Three paths to being a digital nomad

By Philip Brewer on 28 August 2008 (Updated 10 May 2009) 16 comments
Photo: Philip Brewer

I wanted to be a digital nomad before anybody--before the term existed; before the technology existed; before most people even imagined that it would someday be possible to earn a living without ever being in the same place as your coworkers, bosses, customers, or clients.  Other people may have become digital nomads before I did, but nobody wanted to be one before I did.  

Three obstacles define the three paths to being a digital nomad.  

First, there was the technological barrier--one that has been largely overcome by the earliest digital nomads.

The Road-Warriors

People whose regular job required constant travel--salesmen, executives, managers and technical folks with far-flung teams--were nomads before they were digital nomads.  It was on their behalf that the technology was gradually beaten into submission.   I knew a lot of these folks--people who paid top-dollar for a computer (just) small enough that it would fit into a suitcase and (barely) light enough to be carried by one person.  An excellent article in a recent Economist, quotes Paul Saffo as saying that "nomads" is the wrong term for those early strivers:

Since these machines, large and small, were portable, people assumed that they also made their owners mobile. Not so. The proper metaphor for somebody who carries portable but unwieldy and cumbersome infrastructure is that of an astronaut rather than a nomad.

Exactly so.

The technological barrier is down, now.  The equipment is small, cheap, and highly functional.  (Although there are still challenges even with modern high-tech gear.  For some nitty-gritty details on actually getting things done while on the road, see High-Tech and Homeless.)  I never wanted to be a road-warrior, though.  Having to show up every day at one specific workspace was bad enough--I most definitely didn't want to put myself in the position of having to show up at dozens of different specific workspaces.  It was one of the paths that has eventually led to a kind of digital nomad, but not the path for me.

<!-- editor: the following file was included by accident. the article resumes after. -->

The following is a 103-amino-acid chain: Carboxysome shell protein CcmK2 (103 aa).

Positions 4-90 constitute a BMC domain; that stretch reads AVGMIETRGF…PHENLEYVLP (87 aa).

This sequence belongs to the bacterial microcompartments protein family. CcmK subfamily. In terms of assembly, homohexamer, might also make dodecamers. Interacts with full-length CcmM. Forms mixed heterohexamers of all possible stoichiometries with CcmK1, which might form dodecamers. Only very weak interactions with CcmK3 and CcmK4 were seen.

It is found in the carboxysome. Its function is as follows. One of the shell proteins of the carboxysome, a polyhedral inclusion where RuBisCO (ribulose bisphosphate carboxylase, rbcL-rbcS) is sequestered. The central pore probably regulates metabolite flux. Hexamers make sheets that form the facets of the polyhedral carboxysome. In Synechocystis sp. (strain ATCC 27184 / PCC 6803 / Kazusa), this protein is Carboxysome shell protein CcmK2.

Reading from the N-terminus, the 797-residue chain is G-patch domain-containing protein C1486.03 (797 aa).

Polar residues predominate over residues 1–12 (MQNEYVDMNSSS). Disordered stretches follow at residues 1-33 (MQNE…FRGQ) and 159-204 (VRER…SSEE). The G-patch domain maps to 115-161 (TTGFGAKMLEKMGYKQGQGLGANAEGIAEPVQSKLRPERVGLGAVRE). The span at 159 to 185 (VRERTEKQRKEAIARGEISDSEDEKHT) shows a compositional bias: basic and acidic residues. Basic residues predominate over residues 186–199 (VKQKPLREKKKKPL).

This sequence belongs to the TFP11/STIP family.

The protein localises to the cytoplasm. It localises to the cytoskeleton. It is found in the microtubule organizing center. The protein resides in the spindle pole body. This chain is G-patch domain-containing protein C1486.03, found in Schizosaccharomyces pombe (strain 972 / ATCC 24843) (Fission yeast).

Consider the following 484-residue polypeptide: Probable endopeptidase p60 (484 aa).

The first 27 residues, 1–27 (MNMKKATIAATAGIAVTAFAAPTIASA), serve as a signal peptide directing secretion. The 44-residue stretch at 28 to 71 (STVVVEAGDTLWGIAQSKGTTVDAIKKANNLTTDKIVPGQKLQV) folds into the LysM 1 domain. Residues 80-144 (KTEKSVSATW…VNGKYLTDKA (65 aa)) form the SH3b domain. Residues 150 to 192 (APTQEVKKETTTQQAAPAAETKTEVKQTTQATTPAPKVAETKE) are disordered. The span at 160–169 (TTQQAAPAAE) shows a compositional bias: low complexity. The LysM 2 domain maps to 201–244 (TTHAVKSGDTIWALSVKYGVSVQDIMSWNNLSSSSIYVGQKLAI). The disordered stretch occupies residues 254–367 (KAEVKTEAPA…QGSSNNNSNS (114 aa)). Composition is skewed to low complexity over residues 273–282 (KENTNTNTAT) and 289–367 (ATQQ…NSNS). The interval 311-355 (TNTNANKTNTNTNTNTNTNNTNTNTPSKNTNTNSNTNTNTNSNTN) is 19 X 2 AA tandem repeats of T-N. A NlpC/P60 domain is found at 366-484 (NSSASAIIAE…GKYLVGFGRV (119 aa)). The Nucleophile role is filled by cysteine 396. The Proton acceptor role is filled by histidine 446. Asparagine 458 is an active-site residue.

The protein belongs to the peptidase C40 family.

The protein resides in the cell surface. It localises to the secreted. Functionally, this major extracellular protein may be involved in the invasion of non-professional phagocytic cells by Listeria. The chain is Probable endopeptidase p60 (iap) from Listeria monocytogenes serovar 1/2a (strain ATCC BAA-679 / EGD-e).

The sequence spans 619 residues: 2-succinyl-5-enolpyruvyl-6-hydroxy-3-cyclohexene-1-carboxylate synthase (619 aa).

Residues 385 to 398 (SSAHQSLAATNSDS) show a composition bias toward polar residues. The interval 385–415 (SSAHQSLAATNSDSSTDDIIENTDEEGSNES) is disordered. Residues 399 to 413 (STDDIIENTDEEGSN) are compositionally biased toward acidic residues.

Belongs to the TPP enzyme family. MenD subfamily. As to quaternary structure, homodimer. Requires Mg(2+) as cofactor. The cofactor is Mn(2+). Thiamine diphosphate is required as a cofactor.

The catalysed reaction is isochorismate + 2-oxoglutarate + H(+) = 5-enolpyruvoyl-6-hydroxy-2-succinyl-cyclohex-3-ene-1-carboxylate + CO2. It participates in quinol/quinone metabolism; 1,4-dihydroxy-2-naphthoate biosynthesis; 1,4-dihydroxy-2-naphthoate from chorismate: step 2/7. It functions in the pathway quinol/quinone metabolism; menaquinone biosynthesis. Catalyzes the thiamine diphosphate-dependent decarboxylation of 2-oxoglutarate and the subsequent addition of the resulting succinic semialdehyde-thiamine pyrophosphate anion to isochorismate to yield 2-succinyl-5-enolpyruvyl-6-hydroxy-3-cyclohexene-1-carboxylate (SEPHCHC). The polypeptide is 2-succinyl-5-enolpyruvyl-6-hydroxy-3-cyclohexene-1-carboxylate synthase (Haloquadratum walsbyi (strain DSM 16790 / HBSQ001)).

Long before the technology really supported the road-warrier, it became good enough (and cheap enough) that it was practical to create a fully functional workspace that wasn't at the office.  The technological barrier, although not yet down, had become low enough that it could be easily stepped over.  But close behind was a series of management and personal barriers.

The Telecommuters

People whose regular job can be done on a computer were digital before they were nomads.  For almost twenty years now, the technology has been good enough that pretty much any digital job could be done at home, or really, anywhere--as long as "anywhere" was one specific place where the equipment could be set up and a data connection established.